Family Promise opens new day center location 

  • Amber Frost was able to leave a violent relationship and start anew with her children, Emilio, 6, and Jada, 8. They now live in Franklin thanks to assistance from Family Promise, and Amber has a full-time job. GEOFF FORESTER / Monitor staff

  • Concord Wesley United Methodist Church GEOFF FORESTER—Monitor staff

  • Amber Frost was able to leave a toxic relationship and start anew with her children, Emilio, 6, and Jada, 8, and now lives in Franklin and has a full-time job. GEOFF FORESTER—Monitor staff

Monitor staff
Published: 5/25/2022 4:46:39 PM

Last spring, Amber Frost found herself in an impossible situation. She had just fled domestic violence in North Carolina, and back in New Hampshire, she was desperately trying to finish college and keep a roof over her kids’ heads in one of the country’s most challenging rental markets.

Her family could only stay with Frost’s mother in her Concord apartment temporarily. Shelters that Frost called as far away as Maine were full. No landlords would accept a single mom with a housing voucher.

That’s when Family Promise of Greater Concord became a “lifesaver,” Frost said. The organization found her family a safe place to stay in Henniker. Eventually, case managers helped Frost find a permanent apartment, scrape together a security deposit, and even get a truck to move her belongings out of storage.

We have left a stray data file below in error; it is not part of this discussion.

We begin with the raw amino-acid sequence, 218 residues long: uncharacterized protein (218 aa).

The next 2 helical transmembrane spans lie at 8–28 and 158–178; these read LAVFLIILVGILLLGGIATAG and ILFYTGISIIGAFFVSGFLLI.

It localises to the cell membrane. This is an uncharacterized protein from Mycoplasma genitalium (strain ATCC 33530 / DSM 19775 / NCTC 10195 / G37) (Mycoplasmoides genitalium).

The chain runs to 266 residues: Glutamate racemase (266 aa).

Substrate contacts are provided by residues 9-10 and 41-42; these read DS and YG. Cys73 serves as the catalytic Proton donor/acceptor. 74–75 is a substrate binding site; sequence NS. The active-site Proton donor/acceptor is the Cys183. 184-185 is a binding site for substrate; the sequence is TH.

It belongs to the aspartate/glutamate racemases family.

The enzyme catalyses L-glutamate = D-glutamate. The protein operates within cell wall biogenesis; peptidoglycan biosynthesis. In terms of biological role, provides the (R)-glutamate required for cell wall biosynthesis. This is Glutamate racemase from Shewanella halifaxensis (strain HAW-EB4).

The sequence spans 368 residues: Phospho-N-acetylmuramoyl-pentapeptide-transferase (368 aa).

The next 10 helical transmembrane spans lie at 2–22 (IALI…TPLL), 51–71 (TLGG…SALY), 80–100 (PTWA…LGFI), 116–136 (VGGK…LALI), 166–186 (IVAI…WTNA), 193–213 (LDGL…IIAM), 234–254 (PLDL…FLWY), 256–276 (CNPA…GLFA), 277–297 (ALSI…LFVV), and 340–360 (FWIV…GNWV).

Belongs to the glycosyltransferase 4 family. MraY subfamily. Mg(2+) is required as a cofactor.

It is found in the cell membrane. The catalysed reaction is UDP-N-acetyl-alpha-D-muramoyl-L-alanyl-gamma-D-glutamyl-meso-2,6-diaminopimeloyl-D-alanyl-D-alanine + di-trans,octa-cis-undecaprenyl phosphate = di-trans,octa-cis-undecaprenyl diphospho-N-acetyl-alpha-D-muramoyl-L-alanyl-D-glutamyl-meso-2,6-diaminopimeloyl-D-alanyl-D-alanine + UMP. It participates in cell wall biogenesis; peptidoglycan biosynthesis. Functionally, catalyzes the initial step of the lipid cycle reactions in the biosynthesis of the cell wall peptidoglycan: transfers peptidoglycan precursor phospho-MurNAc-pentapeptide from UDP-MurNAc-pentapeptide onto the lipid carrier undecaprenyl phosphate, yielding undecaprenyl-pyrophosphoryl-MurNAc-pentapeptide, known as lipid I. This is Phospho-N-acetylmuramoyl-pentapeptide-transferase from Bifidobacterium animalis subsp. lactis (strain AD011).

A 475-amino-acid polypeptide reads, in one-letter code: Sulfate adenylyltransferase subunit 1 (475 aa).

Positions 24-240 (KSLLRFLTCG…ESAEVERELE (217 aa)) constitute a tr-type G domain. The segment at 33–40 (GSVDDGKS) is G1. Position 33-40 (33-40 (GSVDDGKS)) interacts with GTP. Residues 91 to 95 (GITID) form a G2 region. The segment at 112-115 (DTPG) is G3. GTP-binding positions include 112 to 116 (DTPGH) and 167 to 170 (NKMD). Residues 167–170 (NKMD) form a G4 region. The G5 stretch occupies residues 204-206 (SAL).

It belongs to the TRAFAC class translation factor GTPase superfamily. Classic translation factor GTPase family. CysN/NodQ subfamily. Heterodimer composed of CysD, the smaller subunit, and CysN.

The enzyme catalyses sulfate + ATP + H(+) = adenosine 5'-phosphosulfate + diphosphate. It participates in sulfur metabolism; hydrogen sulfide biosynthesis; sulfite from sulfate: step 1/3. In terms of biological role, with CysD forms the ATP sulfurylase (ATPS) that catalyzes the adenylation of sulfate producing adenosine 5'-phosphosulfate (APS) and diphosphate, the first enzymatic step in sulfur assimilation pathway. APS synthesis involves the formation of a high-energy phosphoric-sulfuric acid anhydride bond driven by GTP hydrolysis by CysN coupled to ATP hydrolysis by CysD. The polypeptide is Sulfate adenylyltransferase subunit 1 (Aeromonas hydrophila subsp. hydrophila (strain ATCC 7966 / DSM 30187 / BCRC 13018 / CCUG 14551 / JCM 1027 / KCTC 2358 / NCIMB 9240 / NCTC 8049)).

“They helped all the way,” she said. “They really took away all those barriers that make being homeless even worse.”

A year later, Frost will soon graduate with an associate’s degree in mental health counseling. She works full-time as a peer support specialist and lives with her son and daughter in a nice Franklin apartment.

Since 2015, Family Promise has helped more than 150 individuals, or 46 families, like Frost avoid or exit homelessness.

On Thursday, the organization will welcome volunteers and members of the public to an open house from 4 p.m. to 7 p.m. to celebrate its new offices and resource center on 79 Clinton St., attached to Wesley United Methodist Church.